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For the last several decades, diagnosis in psychiatry has been rule based, related to phenomenology and standardized. It has given psychiatry an unearned advantage in communicating about its illnesses, unearned because the molecular basis for this standardization has remained elusive. However, it has provided a language for successful communication about psychiatric syndromes and supported practical functions for which categorization is helpful; functions as disparate as insurance reimbursement and drug development have been enabled with this language. Moreover, this standardization has had additional practical advantages beyond communication and labeling, specifically in terms of public familiarity.
Further, these standardized categories have been postulated without any real knowledge about the biological nature of the underlying brain disturbances or their mechanisms. Imagine categorizing diabetes by phenomenology before 1922 or infectious disease before the microscope and antibiotics. It is hard to intuit how one might successfully use nonspecific illness descriptors of phenomenology to sort affected individuals into homogeneous enough categories to discover molecular disease mechanisms, whether the diseases involve disorders of the pancreas, heart, or brain.
In psychiatry, despite the practical importance of the Diagnostic and Statistical Manual of Mental Disorder (DSM) nomenclature, the diagnostic system remains a hypothesis of disease categories, awaiting a refinement of categorization based on mechanisms and molecules. Not that we should be persuaded to discard this current system, until another one, more biologically based, is in place. But, because this current system may not provide the final correct illness categories, it may be time to experiment with other systems, within research indications. In this context, scientists and clinicians alike have developed an informed skepticism, whose goal is to promote mechanism-oriented research into the major psychoses with the goal of defining the mechanistic basis of the brain diseases with cognitive and affective expression.
There is consistent evidence that genes contribute to the etiology of psychosis. Recent findings from genetic studies provide evidence for an overlap in genetic susceptibility across the traditional psychosis categories. Candidate genes show strong associations with component symptom complexes, such as psychosis, that are not projected directly onto Kraepelinian disease entities. Genetic studies suggest that psychosis may be conceptualized as a clinical phenotype with specific genetic etiologies. Hypothetically genes or sets of genes, interacting with environmental factors, may predetermine vulnerability to psychosis. Depending on additional syndrome-specific genetic influence and environmental interactions, psychosis may coexist with other clinical phenotypes, eg, mood symptoms or cognitive dysfunction, composing categorical diagnoses. This conceptualization of psychosis is well illustrated by epidemiological and molecular genetic studies. In this chapter, we will review the phenomenology and genetics of psychosis, across different diagnoses. Other aspects of the psychosis overlap will be presented in other articles in this volume.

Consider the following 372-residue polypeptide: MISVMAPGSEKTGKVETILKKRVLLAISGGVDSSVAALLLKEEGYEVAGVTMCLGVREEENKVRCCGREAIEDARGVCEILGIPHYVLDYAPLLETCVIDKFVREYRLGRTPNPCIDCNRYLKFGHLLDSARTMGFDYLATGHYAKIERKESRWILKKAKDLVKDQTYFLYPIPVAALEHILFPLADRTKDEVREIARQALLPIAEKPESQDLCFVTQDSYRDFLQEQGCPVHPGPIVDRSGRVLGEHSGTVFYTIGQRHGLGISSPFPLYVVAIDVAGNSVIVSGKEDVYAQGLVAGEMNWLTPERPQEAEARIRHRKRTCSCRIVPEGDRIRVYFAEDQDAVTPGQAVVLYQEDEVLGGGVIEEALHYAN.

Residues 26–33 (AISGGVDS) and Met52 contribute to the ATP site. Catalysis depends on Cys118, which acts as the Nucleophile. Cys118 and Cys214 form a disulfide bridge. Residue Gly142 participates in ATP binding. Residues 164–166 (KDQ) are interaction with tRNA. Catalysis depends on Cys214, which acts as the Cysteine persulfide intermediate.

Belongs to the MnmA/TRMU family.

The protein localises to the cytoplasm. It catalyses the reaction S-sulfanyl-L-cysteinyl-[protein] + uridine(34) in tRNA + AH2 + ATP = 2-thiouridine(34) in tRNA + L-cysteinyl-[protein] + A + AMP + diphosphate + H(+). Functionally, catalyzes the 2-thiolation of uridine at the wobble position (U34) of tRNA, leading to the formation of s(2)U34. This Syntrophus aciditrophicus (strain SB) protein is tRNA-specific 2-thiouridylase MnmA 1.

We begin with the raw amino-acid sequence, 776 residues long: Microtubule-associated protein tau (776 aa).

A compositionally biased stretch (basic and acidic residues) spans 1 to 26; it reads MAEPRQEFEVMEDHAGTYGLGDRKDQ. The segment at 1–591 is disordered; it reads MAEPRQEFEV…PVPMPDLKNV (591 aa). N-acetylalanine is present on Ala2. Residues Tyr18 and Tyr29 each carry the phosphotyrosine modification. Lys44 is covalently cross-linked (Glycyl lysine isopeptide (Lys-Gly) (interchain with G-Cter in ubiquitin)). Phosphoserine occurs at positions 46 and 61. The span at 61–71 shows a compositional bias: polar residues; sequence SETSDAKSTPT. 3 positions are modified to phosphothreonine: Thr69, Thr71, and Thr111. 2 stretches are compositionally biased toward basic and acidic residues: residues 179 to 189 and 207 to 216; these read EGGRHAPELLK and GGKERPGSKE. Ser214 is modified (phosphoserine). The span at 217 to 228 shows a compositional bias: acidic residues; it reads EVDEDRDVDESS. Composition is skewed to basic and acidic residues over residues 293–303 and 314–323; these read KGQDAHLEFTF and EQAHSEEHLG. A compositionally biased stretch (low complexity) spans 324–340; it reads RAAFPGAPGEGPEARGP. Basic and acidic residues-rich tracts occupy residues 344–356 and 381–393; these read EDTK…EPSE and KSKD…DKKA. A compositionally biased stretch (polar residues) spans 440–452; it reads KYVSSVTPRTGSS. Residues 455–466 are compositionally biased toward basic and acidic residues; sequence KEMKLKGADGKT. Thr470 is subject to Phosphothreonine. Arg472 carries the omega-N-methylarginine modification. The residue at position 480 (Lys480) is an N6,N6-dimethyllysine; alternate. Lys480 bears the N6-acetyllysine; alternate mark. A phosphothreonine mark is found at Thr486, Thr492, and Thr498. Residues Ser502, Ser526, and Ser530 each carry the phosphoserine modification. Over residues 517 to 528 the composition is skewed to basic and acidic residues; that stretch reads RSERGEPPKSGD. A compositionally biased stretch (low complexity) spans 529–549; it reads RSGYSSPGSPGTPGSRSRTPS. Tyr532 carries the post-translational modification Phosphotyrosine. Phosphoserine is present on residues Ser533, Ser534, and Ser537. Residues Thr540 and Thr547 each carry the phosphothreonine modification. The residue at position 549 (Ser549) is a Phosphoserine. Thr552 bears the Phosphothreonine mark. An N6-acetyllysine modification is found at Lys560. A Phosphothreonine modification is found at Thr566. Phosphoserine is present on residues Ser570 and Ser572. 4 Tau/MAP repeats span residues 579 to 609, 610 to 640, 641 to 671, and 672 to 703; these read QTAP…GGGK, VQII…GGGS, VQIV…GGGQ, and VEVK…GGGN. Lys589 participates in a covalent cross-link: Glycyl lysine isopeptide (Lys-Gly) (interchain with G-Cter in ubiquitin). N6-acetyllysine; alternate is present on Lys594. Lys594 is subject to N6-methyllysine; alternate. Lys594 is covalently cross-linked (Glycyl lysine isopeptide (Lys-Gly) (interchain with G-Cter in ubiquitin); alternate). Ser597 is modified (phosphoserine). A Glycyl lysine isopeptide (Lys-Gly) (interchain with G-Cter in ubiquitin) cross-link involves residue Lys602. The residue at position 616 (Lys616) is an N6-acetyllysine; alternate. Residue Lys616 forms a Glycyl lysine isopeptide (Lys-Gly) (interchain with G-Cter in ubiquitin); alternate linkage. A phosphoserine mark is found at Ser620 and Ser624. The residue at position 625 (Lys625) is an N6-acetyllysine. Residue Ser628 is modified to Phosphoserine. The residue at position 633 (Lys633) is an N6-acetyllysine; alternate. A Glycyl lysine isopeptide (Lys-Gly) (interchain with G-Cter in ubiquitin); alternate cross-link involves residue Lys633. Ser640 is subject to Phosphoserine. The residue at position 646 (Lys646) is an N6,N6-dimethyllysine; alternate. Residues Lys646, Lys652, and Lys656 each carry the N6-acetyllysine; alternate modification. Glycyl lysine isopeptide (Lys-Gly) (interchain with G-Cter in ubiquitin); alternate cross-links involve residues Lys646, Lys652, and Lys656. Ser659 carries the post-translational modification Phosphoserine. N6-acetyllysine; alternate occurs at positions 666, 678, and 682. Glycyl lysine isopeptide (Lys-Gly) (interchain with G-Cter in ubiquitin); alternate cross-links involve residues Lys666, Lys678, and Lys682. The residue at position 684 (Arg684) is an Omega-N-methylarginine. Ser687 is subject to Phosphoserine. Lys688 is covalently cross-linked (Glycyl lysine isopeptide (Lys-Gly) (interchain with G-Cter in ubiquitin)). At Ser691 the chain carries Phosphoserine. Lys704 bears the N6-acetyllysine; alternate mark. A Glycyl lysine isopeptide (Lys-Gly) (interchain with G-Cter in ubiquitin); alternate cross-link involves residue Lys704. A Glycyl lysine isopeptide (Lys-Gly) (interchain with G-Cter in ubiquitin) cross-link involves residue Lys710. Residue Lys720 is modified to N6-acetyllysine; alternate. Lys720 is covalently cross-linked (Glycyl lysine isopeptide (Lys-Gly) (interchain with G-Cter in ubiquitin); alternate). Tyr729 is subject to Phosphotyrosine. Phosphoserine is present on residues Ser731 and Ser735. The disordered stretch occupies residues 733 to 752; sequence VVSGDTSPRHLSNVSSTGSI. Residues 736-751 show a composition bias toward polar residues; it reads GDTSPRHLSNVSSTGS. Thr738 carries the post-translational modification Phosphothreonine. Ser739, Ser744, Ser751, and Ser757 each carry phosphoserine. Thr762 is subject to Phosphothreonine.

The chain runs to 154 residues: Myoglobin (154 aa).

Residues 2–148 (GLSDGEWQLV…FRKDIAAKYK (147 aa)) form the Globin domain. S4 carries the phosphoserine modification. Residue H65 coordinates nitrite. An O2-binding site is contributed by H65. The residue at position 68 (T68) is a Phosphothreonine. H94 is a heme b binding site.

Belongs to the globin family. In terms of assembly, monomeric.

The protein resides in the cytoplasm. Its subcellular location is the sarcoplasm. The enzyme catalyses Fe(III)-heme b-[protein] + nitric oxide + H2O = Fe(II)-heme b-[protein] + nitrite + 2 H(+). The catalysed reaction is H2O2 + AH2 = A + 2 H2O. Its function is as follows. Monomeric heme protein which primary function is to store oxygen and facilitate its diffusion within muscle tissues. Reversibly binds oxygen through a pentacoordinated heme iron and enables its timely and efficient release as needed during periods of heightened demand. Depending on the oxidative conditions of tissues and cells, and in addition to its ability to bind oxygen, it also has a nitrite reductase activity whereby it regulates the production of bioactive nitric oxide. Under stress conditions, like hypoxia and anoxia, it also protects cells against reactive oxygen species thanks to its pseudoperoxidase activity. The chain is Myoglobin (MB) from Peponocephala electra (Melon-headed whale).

Kraepelin divided insanity into a bipolar type and a schizophrenia type in the 1890s, distinguished by symptom profile and by overall outcome. Since that time, clinical scientists have discussed whether this is a useful division or a false dichotomy. Whether this categorization conforms to a biological distinction between these 2 syndromes likely to be molecularly based, remains a question. Formulating answers to this question highlights the current controversy of whether it more advantageous to utilize traditional diagnostic categories or to pursue dimensional constructs. To advance this controversy, we explore here the dimension of “psychosis” from a practical point of view, as a representative dimensional construct, using phenomenologic and genetic data as they address this question. Other perspectives are presented elsewhere in this issue.
Diagnostic and Statistical Manual of Mental Disorders, Fourth Edition (DSM-IV), distinguishes between schizophrenia and psychotic mood disorders, mainly based upon psychosis being the core-defining feature of the schizophrenia diagnosis, whereas in mood disorders it is considered a secondary clinical phenomenon. In fact, there is no DSM-IV diagnostic category for psychotic bipolar disorder, although psychosis is included as a specifier for severe mood episodes. While in the current diagnostic system psychosis in mood disorders is treated as a secondary feature, recent research has suggested that there is a subpopulation of patients with bipolar disorder, in which psychosis appears to be a consistent syndrome which may have a genetic basis.1
Therefore, a dimensional approach to categorization has emerged, driven by clinical observations and research need. It has been recently directed toward facilitating novel drug development in schizophrenia for symptoms domains without treatments, specifically for cognition. It is applicable more broadly for research in pathophysiology and etiology. The idea is clinically based and practical, taking “component symptom complexes” and targeting these for evaluation, disease hypotheses, and drug development.2 Component symptom complexes (or clinical domains) are groups of symptoms which associate in an illness and appear to have a common pharmacology, neural basis, and putative pathophysiology. Purportedly, eg, the symptom construct psychosis could be supported by a common disease mechanism across different psychiatric diagnoses, a concept which is important for clinical prediction, mechanistic research, and drug development. We will discuss the similarities and distinctions in phenomenology across the 2 psychotic illnesses, schizophrenia and psychotic bipolar 1 disorder (BD-1) as illustrative of developing this formulation further.